There is an unbroken history of Yiddish being a language of performance in the United States, primarily in the form of Yiddish songs and in Yiddish theater, as well as a small but not insignificant number of Yiddish films. I suspect a lot of contemporary performers in Yiddish are not necessarily fluent in the language, but are attracted to its expressiveness, its history, and the creative possibilities it offers. Although these forms do not necessarily have the institutional support that Yiddish vernacular and literary studies do, as far as I can tell they are the most popular and widely experienced forms of modern Yiddish expression, especially regarding Yiddish music.


This is probably the most common expression of modern Yiddish: The use of atomized Yiddish words or phrases in English sentences as a way of signaling Jewishness, like when we say we schlep something rather than carry it. This approach has virtually no formal institutional support, although a large number of popular books on Yiddish seem geared toward this usage, at least tacitly.


This also has a great deal of popular if not institutional support, especially among the Orthodox. This is the use of Yiddish words for specific aspects of the religious experience, such as calling a synagogue a shul, describing praying as bentshn, and calling a sexton a shamash.


Jewish political groups have a history of making use of a few very precisely chosen Yiddish words to signal the Jewishness of their approach, including activist Jewish gay groups who have reinterpreted Yiddish words and phrases to express a modern understanding of the LGBT experience and Jewish feminists who have made use of Yiddish, in part, to discuss the intersection between sexism and antisemitism.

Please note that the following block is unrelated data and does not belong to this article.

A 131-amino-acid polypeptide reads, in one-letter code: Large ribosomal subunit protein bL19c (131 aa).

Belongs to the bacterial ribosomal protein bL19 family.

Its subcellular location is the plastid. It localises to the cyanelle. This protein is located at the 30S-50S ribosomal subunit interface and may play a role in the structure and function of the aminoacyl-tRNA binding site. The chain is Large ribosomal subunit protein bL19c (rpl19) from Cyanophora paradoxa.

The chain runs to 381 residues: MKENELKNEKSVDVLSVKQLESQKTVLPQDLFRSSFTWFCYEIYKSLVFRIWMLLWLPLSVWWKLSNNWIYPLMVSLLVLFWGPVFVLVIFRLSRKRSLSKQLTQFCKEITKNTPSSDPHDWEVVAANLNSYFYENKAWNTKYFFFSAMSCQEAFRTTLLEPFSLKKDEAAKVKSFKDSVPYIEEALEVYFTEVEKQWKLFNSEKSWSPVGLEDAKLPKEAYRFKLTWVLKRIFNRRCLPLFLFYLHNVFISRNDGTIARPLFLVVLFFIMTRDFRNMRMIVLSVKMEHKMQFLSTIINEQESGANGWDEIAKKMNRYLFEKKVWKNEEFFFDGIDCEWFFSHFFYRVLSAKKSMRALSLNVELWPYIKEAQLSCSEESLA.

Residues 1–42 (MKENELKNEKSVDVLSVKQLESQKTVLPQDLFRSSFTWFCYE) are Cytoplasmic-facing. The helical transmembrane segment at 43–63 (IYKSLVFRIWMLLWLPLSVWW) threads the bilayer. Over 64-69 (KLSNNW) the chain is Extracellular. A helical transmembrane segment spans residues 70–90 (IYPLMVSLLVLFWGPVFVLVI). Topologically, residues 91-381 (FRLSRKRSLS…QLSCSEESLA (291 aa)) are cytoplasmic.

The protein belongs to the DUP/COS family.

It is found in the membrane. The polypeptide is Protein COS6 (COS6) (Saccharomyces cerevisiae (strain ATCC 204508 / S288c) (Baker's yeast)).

This involves both aspects of using Yiddish as a cultural signal and as a performative language, but messily. Some Jewish humorists use Yiddish to signal their Jewishness, while others use it as a sort of hipster argot in the manner of Lenny Bruce, while others use it because they think it sounds funny.


Some people just like the way Yiddish looks, and so, on craft and design websites like Etsy, you will sometimes find people who use Yiddish words or phrases as a decorative motif.


All of these approaches strike me as more or less valid uses of Yiddish, and only the first, the use of Yiddish as a vernacular language, requires fluency. I suspect most people are interested in several of these approaches to the language, and sometimes they will bleed into each other, or one will encourage another.

The more I discover about Yiddish, the more I think the future of the language will benefit from, and may depend on, encouraging as wide a variety of uses of the language as possible. I suppose my feeling is that the more ways we give people to experience Yiddish as something they can make use of, as something that serves a real function in their life, the more people will see it as a living expression of the Jewish experience and less as the dying language of foreign ancestors.

Let me use the world of nonprofits as a parallel for a moment. When I used to work at a nonprofit, I was forever reading about the ways nonprofits finance themselves, and a lot of it had to do less with seeking new members and donors than with taking existing members and donors and increasing their commitment level.